China has reportedly been accused of rigging 5G security tests in a bid to discredit western companies and protect Chinese telecoms giant Huawei.
Beijing has been leaking details of security vulnerabilities in equipment made by Huawei’s rivals to a 5G testing team as it looks to bolster the reputation of the controversial Chinese firm, the Sunday Telegraph reported, citing Whitehall and industry sources.
The alleged campaign comes amid a large-scale security test, with more than 100 IT experts carrying out hacking on telecoms equipment to check for flaws, according to the report.
The tests form part of preparations for the global rollout of 5G, and are being carried out on equipment made by firms including Huawei and its two main competitors Nokia and Ericsson.
But British officials and industry sources have accused Chinese state hackers of passing information to the 5G testers to ensure Nokia and Ericsson are found to produce unsecure network technology, the Sunday Telegraph reported.
Government officials and telecoms executives are said to have held crisis meetings about the campaign last week, while a delegation of officials are set to fly to Washington this week to discuss policy on Huawei.
The alleged campaign is thought to be an attempt to influence the EU’s upcoming security review, which will lay out plans for a common approach to 5G cybersecurity across the bloc.
A critical account of Nokia and Ericsson’s equipment could also be used to undermine a damning report published by British spooks earlier this year, which offered only “limited assurances” that security risks from Huawei could be mitigated.
It is the latest salvo in an escalating trade dispute between China and the west, with the role of Huawei in global 5G networks proving a pivotal battleground for the two sides.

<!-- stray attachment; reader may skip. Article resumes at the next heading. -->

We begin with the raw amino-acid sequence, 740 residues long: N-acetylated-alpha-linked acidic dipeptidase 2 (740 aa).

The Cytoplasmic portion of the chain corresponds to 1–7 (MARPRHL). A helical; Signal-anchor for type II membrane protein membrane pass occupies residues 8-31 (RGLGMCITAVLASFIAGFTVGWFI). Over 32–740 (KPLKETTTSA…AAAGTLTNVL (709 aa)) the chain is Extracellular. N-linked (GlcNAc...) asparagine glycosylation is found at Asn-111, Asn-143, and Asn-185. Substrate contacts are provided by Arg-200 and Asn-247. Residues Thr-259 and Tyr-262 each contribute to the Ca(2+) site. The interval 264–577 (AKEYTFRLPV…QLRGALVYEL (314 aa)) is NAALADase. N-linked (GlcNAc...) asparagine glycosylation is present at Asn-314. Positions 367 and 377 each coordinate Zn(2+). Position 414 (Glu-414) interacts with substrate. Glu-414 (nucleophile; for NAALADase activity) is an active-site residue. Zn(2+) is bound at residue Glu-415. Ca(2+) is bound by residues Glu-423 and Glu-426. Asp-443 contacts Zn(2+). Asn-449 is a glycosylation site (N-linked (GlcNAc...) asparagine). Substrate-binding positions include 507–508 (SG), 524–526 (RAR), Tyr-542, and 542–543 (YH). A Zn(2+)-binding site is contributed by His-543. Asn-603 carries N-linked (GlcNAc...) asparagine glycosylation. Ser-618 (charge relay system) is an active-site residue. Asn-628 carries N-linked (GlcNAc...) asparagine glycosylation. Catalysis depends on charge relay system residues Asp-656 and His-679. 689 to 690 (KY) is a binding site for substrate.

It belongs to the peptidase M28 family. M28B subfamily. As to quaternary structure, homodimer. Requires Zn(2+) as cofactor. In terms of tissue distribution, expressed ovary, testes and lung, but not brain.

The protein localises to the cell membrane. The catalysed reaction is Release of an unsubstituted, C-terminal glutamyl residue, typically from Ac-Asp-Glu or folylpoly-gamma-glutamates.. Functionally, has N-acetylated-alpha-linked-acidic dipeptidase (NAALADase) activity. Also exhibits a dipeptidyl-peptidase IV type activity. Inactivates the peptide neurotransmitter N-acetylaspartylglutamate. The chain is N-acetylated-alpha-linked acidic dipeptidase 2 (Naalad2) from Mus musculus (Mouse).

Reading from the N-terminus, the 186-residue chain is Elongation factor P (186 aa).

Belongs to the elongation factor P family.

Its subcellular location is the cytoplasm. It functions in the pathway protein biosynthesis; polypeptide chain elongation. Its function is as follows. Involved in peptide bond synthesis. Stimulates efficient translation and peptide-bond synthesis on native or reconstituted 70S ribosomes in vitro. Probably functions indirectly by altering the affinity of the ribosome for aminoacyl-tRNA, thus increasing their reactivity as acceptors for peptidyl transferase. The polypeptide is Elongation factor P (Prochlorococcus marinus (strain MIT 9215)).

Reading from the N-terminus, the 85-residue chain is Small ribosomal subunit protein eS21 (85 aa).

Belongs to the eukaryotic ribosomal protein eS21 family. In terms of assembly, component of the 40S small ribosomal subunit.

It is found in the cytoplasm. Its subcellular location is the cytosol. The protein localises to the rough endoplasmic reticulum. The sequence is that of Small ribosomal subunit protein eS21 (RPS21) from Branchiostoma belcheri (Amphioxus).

US secretary of state Mike Pompeo last week described Huawei as “an instrument of the Chinese government”, and has previously warned American allies that cooperation with the Chinese firm could compromise intelligence-sharing agreements.
A spokesperson for the Chinese embassy said the accusations against China about cybersecurity were “unfair, groundless and the opposite of the fact”.
In its latest attempt to push back against the US, China is set to launch an investigation into Tennessee-based courier firm Fedex, according to local media reports.
The probe, which will examine whether Fedex damaged the legal rights and interests of its clients, comes after Huawei claimed the company diverted two of its parcels destined for Asia to the US. Fedex has since apologised, saying the parcels were “misrouted in error”.
US President Donald Trump has signed an executive order adding Huawei to a trade blacklist, causing a string of suppliers to suspend trading with the Chinese firm.
But Huawei has played down the impact of the trade ban and founder Ren Zhengfei has insisted the company can weather the storm by reducing its reliance on western manufacturers.
The government is yet to issue a verdict on Huawei’s role in the UK’s 5G network, but details leaked from a national security meeting earlier this year revealed the company may be allowed to participate in non-core parts of the network.
EE, which uses Huawei equipment for non-core parts of its network, last week became the first British operator to switch on its 5G network.